The captain told us charity began
     Aboard his aircraft carrier: the place
We had to call home. We’re in a race
     With all the others—when we get every man

To voluntarily contribute, we’ll win
     The plaque for Most Generous Ship in the Fleet!
Department heads like mine would repeat
     This lofty goal at every briefing to ensigns

Like me: we had to raise the largest pile
     And put the Old Man on its top. Like a prayer
I kept reciting, I urged my men to care
     For “all of those less fortunate”—the smile

I gave them felt sincere. As we got close
     To complete compliance (Comp-Comp), the mood
Grew buoyant as a following sea. Then rude
     As a reef on no one’s chart, a sailor said no.

A sailor in my division. Seaman Ames
     Told me he didn’t believe in charity:
We gotta help ourselves up, don’t we?
     That’s what it says in the Bible. Back home,

They say begging breaks a man like a dry stick.
     He looked like one himself—tall and thin,
Stiff as he sat in my office. I tried to pin
     The “teamwork” ribbon on him; I tried the gimmick

Of saying this could hurt his career. He blinked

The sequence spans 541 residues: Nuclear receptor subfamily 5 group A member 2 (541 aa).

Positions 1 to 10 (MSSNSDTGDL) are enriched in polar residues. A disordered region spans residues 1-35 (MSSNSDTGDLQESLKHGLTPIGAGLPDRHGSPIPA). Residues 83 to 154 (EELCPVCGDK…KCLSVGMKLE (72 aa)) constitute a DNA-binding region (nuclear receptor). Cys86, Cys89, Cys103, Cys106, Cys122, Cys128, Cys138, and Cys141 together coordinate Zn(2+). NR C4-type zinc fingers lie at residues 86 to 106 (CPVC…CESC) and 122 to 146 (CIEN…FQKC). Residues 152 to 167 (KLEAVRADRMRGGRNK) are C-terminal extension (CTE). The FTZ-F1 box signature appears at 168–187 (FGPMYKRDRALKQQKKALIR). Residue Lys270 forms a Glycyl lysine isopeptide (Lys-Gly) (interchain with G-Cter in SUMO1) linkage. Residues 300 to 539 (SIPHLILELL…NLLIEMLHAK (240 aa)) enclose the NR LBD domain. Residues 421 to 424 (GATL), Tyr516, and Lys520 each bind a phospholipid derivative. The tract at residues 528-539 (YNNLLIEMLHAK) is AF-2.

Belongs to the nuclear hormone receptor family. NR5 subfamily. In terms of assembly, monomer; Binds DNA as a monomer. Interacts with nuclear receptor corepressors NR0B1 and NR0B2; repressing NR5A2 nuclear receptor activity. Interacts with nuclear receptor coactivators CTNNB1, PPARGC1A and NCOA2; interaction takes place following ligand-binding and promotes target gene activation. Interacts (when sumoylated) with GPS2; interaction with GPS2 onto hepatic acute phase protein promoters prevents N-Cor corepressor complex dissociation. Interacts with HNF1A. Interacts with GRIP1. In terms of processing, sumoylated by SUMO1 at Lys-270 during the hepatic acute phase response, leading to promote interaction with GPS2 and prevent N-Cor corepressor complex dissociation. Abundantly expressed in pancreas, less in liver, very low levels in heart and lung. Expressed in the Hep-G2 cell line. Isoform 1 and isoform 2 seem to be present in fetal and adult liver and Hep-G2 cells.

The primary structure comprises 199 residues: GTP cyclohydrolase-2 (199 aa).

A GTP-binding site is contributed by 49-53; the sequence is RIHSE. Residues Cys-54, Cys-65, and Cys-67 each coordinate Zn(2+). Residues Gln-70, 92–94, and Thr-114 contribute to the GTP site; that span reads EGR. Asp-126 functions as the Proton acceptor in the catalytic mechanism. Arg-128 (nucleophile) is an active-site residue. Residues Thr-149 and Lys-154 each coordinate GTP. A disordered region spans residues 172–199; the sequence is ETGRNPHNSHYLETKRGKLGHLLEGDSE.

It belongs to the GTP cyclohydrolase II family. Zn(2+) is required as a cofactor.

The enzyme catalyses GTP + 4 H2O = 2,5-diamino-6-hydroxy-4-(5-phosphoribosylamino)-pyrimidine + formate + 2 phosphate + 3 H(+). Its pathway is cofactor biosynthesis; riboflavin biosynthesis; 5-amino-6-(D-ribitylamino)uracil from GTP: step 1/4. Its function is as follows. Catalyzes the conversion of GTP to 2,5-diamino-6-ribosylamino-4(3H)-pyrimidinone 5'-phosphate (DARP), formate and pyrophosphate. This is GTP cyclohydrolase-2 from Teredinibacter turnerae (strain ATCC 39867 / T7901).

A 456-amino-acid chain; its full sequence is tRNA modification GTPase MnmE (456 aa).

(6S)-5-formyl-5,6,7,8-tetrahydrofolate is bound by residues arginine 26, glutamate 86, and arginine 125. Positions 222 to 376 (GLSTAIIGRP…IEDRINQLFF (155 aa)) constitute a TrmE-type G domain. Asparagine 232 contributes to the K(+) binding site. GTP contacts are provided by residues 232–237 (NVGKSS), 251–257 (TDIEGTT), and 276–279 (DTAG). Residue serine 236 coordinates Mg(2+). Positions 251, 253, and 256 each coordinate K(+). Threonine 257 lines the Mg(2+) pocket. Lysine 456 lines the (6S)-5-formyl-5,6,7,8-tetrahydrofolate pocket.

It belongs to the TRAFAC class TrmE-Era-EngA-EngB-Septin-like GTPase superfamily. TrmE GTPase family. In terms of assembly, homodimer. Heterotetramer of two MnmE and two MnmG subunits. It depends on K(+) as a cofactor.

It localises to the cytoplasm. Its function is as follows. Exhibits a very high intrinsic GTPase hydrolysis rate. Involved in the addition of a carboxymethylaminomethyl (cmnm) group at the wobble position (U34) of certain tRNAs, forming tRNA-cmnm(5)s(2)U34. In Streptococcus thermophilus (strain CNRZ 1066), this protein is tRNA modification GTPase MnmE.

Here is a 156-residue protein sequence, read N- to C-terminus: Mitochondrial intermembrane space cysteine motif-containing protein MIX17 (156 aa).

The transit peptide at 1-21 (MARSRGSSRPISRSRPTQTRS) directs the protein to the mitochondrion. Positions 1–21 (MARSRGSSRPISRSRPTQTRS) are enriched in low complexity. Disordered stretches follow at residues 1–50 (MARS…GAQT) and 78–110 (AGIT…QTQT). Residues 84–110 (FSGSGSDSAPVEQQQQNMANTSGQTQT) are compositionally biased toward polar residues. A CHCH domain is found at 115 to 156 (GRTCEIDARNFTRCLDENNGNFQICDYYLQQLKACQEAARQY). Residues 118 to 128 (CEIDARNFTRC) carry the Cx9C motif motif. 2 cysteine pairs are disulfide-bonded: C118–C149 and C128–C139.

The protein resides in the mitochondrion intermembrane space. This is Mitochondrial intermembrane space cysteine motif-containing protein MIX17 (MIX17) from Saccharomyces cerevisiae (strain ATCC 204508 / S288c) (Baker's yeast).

At that: I thought they said United Way
Was voluntary. You’re gunna force me to pay?
     I told my boss, the First Lieutenant. His face pinked

Down to the silver oak leaf on his collar.
     What’s wrong, ensign? Can’t you motivate
Your own men? Try again and make him donate
     His fair share. It’s only a few dollars,

For Christ’s sake. But Ames refused once more.
     I’m only one guy—what’s the big deal? I want
Them all to leave me alone. He looked more gaunt
     Than he had the last time; he said other sailors

Were screwing with him about this Combined Campaign.
     I’m so pissed off, I’ll never give a thing
To it now! I told the First Lieutenant, who hung
     His head and said to his blotter’s coffee stains:

Did the iron fist in your velvet glove just turn
     To rust? He waved me away without looking up.
When the Donors’ List was posted, I saw the ship
     Had reached Comp-Comp. That day I went astern

And found Ames leaning on the taffrail,
     Spitting into our wake. I asked what made
Him change his mind. The First Lieutenant paid
     For me! He scowled and stood straight as a nail:

Take my name off that list! It makes me look
     Like I broke! I said I’d see, but we both knew
We’d lost. On the hangar deck, they mustered the crew
     To applaud the captain as he raised his plaque.

This article originally appeared in The New Criterion, Volume 31 Number 7, on page 25
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